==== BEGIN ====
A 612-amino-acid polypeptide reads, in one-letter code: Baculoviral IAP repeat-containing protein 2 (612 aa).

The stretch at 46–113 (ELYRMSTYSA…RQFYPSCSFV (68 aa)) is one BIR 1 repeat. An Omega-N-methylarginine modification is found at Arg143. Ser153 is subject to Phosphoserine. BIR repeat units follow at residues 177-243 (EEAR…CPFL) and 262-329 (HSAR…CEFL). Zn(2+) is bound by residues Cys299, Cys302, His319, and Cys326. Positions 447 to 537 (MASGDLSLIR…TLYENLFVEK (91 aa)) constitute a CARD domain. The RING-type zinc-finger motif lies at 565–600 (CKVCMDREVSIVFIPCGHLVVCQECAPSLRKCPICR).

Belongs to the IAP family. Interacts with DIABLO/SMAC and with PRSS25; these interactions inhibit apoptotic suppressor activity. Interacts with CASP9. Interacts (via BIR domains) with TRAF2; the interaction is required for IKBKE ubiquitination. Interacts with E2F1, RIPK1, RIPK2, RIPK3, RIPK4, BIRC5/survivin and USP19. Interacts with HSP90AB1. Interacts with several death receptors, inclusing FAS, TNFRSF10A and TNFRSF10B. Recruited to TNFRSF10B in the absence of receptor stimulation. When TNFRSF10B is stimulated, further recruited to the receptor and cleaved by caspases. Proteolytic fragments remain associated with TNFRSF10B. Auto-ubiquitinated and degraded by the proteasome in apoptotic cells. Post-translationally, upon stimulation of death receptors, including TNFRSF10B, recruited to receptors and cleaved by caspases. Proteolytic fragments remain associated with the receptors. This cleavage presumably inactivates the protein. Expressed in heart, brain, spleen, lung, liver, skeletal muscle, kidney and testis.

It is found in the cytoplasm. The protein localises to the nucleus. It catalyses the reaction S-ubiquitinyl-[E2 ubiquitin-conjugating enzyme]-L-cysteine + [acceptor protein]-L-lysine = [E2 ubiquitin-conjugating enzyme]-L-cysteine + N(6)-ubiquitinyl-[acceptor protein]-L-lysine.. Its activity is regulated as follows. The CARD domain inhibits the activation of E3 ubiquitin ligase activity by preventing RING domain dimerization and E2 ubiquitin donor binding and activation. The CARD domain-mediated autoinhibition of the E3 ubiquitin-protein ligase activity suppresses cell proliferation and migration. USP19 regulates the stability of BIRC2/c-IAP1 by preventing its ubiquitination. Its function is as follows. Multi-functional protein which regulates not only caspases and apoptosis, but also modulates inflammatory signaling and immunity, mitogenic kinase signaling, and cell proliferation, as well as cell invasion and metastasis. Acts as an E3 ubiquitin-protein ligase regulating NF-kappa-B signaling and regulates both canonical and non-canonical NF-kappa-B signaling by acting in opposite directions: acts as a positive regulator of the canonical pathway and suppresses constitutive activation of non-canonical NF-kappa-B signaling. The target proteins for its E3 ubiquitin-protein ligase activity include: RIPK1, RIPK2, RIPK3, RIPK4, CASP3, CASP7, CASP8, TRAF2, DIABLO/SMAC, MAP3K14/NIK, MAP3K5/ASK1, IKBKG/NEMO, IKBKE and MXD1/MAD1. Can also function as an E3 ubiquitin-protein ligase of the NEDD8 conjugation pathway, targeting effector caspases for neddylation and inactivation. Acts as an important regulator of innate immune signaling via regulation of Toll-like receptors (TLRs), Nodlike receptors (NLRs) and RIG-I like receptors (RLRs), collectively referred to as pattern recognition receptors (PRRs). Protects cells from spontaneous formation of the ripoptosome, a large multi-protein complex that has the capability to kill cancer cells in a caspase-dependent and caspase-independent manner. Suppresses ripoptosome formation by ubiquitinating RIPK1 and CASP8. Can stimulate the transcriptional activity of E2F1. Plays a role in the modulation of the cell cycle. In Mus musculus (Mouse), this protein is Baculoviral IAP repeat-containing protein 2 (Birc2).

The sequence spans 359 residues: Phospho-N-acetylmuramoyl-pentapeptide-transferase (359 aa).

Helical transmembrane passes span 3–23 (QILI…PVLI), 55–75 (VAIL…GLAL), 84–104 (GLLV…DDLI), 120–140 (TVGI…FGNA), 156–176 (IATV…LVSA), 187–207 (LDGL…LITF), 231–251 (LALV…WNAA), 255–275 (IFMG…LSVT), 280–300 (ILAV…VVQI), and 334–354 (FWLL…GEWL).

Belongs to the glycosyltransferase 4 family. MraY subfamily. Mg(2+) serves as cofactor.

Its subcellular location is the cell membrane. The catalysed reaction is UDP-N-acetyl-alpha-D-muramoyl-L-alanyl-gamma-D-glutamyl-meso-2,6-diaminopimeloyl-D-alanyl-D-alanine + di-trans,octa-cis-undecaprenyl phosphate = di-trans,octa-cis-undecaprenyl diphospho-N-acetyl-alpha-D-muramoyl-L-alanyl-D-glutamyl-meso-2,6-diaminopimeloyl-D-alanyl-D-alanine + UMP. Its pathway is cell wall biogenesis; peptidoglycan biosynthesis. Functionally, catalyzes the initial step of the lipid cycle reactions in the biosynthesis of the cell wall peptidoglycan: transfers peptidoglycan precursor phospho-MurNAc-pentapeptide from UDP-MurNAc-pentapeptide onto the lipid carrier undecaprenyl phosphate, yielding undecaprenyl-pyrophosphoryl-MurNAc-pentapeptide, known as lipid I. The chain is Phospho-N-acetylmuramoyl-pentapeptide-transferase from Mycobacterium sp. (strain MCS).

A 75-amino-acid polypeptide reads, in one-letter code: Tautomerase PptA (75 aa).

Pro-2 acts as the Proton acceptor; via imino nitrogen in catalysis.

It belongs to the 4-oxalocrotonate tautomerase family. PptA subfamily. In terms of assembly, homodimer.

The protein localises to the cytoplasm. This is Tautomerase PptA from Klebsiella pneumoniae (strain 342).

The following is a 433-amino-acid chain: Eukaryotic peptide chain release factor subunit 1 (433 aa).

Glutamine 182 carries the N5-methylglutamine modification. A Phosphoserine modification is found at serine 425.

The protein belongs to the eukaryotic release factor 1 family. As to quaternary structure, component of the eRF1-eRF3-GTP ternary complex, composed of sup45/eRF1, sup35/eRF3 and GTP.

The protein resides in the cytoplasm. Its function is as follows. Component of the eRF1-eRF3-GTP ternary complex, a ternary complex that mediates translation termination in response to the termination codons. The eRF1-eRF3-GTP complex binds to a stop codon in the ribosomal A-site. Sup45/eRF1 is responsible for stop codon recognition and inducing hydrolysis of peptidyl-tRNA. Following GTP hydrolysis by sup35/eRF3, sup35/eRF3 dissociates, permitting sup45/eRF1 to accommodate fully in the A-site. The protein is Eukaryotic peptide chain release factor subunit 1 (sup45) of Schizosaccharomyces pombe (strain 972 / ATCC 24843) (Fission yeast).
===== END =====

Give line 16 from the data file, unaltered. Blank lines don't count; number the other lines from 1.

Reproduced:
The protein resides in the cytoplasm. Its function is as follows. Component of the eRF1-eRF3-GTP ternary complex, a ternary complex that mediates translation termination in response to the termination codons. The eRF1-eRF3-GTP complex binds to a stop codon in the ribosomal A-site. Sup45/eRF1 is responsible for stop codon recognition and inducing hydrolysis of peptidyl-tRNA. Following GTP hydrolysis by sup35/eRF3, sup35/eRF3 dissociates, permitting sup45/eRF1 to accommodate fully in the A-site. The protein is Eukaryotic peptide chain release factor subunit 1 (sup45) of Schizosaccharomyces pombe (strain 972 / ATCC 24843) (Fission yeast).